VR and AR is a long ways away from becoming truly mainstream. Those that know the industry well accept that, but supposed slow sales of high-end headsets like the Oculus Rift and HTC Vive have some doubting its long-term viability. That, one investor says, is the industry’s greatest threat.
Mike Hayes, investment director at Mercia Technologies, said as much during last week’s GamesIndustry.biz Investment Summit. He called for patience on the journey to make VR and AR mainstream, and talked about the need for investors to continue supporting the category.
“I fear that we’re in danger of talking ourselves out of VR and AR,” Hayes said, “which is going to be a fundamental category in all walks of life over the next few years. Yeah, okay, maybe we’re not downloading as much on PlayStation VR as we would have liked, but this is just the foothills of something that will be quite revolutionary.”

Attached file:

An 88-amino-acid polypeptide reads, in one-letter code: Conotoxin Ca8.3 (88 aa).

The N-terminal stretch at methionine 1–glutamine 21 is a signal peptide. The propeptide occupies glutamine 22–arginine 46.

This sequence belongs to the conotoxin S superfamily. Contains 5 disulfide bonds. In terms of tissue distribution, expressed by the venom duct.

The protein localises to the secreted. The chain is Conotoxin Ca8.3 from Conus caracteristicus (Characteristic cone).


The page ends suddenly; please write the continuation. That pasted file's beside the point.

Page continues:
Hayes comments were aimed squarely at the UK investment community, but this is a trend we’ve seen worldwide, best described by Unity CEO John Riccitiello as the “gap of disappointment” between sales expectations and realities in VR’s earlier years.
Mercia, meanwhile, has been investing millions into UK-based VR developer, nDreams, which is best known for story-based adventure game, The Assembly, and is currently working on first-person shooter (FPS), Shooty Fruity. Surprisingly, Hayes noted that he was willing to wait as long as 15 years for the studio to succeed.
For VR to truly take off, the market needs cheaper, more accessible headsets. We’re already starting to see this come into effect; the Oculus Rift and HTC Vive have recently enjoyed huge price cuts, and standalone headsets and inside-out tracking are making it easier than ever to jump into VR. Like Hayes says, the industry might need to hold on a little longer, but maintain a positive outlook going forward.